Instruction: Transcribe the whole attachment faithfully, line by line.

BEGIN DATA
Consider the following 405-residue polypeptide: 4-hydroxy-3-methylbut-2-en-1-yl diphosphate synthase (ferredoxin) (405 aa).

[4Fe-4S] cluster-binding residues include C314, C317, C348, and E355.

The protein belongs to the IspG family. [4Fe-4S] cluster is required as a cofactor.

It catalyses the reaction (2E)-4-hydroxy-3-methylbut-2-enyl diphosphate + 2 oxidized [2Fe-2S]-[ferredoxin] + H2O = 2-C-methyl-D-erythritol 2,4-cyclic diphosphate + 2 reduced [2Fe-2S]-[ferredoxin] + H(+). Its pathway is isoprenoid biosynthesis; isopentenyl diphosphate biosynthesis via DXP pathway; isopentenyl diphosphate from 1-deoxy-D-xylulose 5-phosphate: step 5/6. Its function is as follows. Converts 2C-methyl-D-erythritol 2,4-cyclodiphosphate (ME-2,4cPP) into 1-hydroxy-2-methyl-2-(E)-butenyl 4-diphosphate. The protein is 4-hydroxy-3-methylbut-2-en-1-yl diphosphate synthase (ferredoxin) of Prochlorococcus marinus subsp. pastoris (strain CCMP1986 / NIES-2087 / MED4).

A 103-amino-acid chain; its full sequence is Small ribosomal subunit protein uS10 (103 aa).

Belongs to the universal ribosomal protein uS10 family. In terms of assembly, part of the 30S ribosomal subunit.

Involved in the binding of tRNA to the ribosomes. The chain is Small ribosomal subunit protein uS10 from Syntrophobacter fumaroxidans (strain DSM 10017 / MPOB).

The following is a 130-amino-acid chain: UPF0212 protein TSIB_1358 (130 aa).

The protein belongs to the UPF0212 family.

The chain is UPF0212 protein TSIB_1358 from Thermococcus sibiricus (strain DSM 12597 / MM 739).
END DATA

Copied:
Consider the following 405-residue polypeptide: 4-hydroxy-3-methylbut-2-en-1-yl diphosphate synthase (ferredoxin) (405 aa).

[4Fe-4S] cluster-binding residues include C314, C317, C348, and E355.

The protein belongs to the IspG family. [4Fe-4S] cluster is required as a cofactor.

It catalyses the reaction (2E)-4-hydroxy-3-methylbut-2-enyl diphosphate + 2 oxidized [2Fe-2S]-[ferredoxin] + H2O = 2-C-methyl-D-erythritol 2,4-cyclic diphosphate + 2 reduced [2Fe-2S]-[ferredoxin] + H(+). Its pathway is isoprenoid biosynthesis; isopentenyl diphosphate biosynthesis via DXP pathway; isopentenyl diphosphate from 1-deoxy-D-xylulose 5-phosphate: step 5/6. Its function is as follows. Converts 2C-methyl-D-erythritol 2,4-cyclodiphosphate (ME-2,4cPP) into 1-hydroxy-2-methyl-2-(E)-butenyl 4-diphosphate. The protein is 4-hydroxy-3-methylbut-2-en-1-yl diphosphate synthase (ferredoxin) of Prochlorococcus marinus subsp. pastoris (strain CCMP1986 / NIES-2087 / MED4).

A 103-amino-acid chain; its full sequence is Small ribosomal subunit protein uS10 (103 aa).

Belongs to the universal ribosomal protein uS10 family. In terms of assembly, part of the 30S ribosomal subunit.

Involved in the binding of tRNA to the ribosomes. The chain is Small ribosomal subunit protein uS10 from Syntrophobacter fumaroxidans (strain DSM 10017 / MPOB).

The following is a 130-amino-acid chain: UPF0212 protein TSIB_1358 (130 aa).

The protein belongs to the UPF0212 family.

The chain is UPF0212 protein TSIB_1358 from Thermococcus sibiricus (strain DSM 12597 / MM 739).